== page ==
Logo of Phnom Penh Post newspaper Phnom Penh Post - Trump leaves a ‘negative legacy’ for the US and the world

Trump leaves a ‘negative legacy’ for the US and the world

Content image - Phnom Penh Post
Donald Trump is noticeably different from past US presidents in that he has not considered his country’s role in the stability of the world. AFP

Trump leaves a ‘negative legacy’ for the US and the world

US President Donald Trump leaves office on January 20. International order and democracy have been seriously damaged in the past four years. The “negative legacy” that President-elect Joe Biden will inherit is too great.

Trump has maintained a stance of sticking entirely to the “America First” policy that he declared in his inaugural address.

It is natural for a leader to give top priority to his or her own country’s interests, but the US is the world’s largest military and economic power. Trump is noticeably different from past US presidents in that he has not considered his country’s role in the stability of the world.

It is commendable that Trump has raised the issue of China’s increasing assertion of power, viewing it as problematic and as one of the forces making efforts to change the status quo. However, pressure from the imposition of punitive tariffs has led to the proliferation of protectionism. It was also unreasonable to try to solve the issues through a deal between the leaders.

Considering China’s growing power, it would be reasonable for the US to cooperate with its allies in dealing with the issues. Nevertheless, Trump took a one-sided view that the US alone has been bearing burdens. He moved to demand extreme increases in the defence burdens on US allies and reduced the number of US troops stationed overseas.

Although relations between Japan and the US have remained generally good, many US allies undoubtedly have been swayed by Trump. The diplomacy between Trump and North Korean leader Kim Jong-un was effective in easing tensions, but it did not bring about any progress in Pyongyang’s denuclearisation.

Trump also has rejected international frameworks, such as by announcing that the US would withdraw from the World Health Organisation. Contrary to his pledge to “make America great again”, it is obvious that he lowered US influence and undermined national interests.

On the economic front, Trump has pushed ahead with economic expansion and an improvement in the unemployment rate, but these achievements have been wiped out by a careless response to the novel coronavirus. This appears to be the result of his self-righteous style to make light of experts and dismiss a series of high-ranking officials who spoke to him frankly and unreservedly.

Trump’s style of politics – unilaterally announcing his policies and opinions on Twitter, and never correcting any tweets that were shown to be false – has caused widespread conspiracy theories and a crisis in democracy. His insistence that there was fraud in the presidential election and his refusal to admit his defeat in the election have driven the negative effects to a peak.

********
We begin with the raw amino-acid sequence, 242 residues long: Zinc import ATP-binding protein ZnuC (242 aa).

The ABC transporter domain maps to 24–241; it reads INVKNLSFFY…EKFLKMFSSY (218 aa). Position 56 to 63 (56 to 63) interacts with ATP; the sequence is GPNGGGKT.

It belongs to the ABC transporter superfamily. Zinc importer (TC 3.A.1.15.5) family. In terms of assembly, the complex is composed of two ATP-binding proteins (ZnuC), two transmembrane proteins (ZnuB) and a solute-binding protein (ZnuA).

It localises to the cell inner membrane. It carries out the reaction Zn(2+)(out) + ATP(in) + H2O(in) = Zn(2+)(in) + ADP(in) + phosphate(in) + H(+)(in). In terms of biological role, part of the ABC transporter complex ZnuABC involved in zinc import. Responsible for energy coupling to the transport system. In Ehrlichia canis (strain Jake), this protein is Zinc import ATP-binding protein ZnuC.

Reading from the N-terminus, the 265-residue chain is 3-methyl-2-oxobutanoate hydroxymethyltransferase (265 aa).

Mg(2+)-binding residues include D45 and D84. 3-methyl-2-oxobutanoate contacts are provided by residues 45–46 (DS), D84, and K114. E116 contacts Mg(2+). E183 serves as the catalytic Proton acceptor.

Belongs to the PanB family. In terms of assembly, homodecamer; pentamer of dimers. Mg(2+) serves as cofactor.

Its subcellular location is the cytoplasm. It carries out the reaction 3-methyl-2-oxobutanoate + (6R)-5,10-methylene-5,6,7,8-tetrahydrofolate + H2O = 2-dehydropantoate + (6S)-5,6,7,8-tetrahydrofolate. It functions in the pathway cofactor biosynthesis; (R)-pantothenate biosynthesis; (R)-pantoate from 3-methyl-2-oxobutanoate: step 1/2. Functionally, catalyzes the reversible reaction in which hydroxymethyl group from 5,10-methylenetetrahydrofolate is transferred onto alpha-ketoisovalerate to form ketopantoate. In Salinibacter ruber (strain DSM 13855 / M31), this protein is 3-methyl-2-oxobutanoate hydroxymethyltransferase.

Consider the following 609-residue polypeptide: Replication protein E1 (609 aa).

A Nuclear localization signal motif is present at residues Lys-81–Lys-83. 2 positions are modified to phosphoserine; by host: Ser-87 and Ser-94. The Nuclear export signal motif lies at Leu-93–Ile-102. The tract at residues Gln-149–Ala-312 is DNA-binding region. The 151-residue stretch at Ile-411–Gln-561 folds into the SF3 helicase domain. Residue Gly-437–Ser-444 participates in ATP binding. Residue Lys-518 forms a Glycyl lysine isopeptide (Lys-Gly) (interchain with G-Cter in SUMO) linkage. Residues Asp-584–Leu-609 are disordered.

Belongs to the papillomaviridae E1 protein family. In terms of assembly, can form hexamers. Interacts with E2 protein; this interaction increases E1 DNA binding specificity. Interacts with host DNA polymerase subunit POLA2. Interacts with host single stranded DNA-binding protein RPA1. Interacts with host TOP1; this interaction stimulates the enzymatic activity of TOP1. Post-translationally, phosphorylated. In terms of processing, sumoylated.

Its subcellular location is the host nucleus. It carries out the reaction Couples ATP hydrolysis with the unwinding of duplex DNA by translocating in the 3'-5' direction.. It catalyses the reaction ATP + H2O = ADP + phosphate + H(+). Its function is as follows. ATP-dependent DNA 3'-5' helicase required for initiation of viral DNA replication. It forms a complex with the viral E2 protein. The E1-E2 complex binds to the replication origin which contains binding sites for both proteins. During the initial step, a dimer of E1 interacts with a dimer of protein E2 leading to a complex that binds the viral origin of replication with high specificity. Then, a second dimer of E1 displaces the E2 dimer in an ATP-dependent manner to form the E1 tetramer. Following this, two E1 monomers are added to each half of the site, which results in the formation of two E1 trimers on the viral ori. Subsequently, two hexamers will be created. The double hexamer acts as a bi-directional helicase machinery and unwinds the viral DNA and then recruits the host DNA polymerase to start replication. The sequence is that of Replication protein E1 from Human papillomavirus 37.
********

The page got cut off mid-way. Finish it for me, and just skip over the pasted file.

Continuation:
The occupation of the Capitol by his radical supporters and the two impeachment charges by Congress will be a blemish on history.

Trump, who has fuelled anti-immigrant hostility and racial confrontation, leaves office, but there will be no change in the structure in which his supporters, mainly white workers in rural areas, feel alienated from economic globalisation and the promotion of information technology. They will continue to oppose politics led by urban elites.

This is a serious task for the new administration – how to overcome divisions in society and expand the understanding of the importance of international cooperation.



  • Locations shut, dozens more Covid-19 positive

    The Ministry of Health has closed 23 locations in connection with the February 20 community transmission of Covid-19 and summoned for testing anyone who had direct contact with affected people and places. The number of discovered related infections has risen to 76, including 39 women. In a press release,

  • Kingdom's Covid cluster cases jump to 194

    The Ministry of Health on February 25 confirmed 65 new cases of Covid-19, with 58 linked to the February 20 community transmission. The latest cluster cases include nine Vietnamese nationals, five Cambodians, one each from Korea, Singapore and Japan, with the rest being Chinese. This brings the total number

  • Cambodia's Covid cluster cases rise to 137

    The Ministry of Health on February 24 recorded 40 more cases of Covid-19, with 38 linked to the February 20 community transmission. Of the 40, two are imported cases involving Chinese passengers. The 38 include two Vietnamese nationals and one Cambodian, with the rest being Chinese. This brings the total cases

  • Covid cluster raises alarm, health bodies urge vigilance

    The Ministry of Health and the World Health Organisation (WHO) in Cambodia have expressed great concern over the February 20 cluster transmission of Covid-19 in the community. Both entities appealed for vigilance and cooperation in curbing further spread of the virus. Ministry spokeswoman Or Vandine said

  • PM confirms third Covid-19 community transmission

    Prime Minister Hun Sen on February 20 announced the Kingdom's third outbreak of Covid-19 community transmission after 32 people tested positive in just over 10 hours. Addressing the public from his residence after an emergency meeting, Hun Sen said: "I dub it February 20 Community Event, in which 32 cases

  • Cambodia to make auto-rickshaws

    Locally-assembled electric auto-rickshaws could hit the Cambodian market as soon as early in May after the Council for the Development of Cambodia (CDC) gave the greenlight to an investment project at the weekend. According to a CDC press release, it will issue a final registration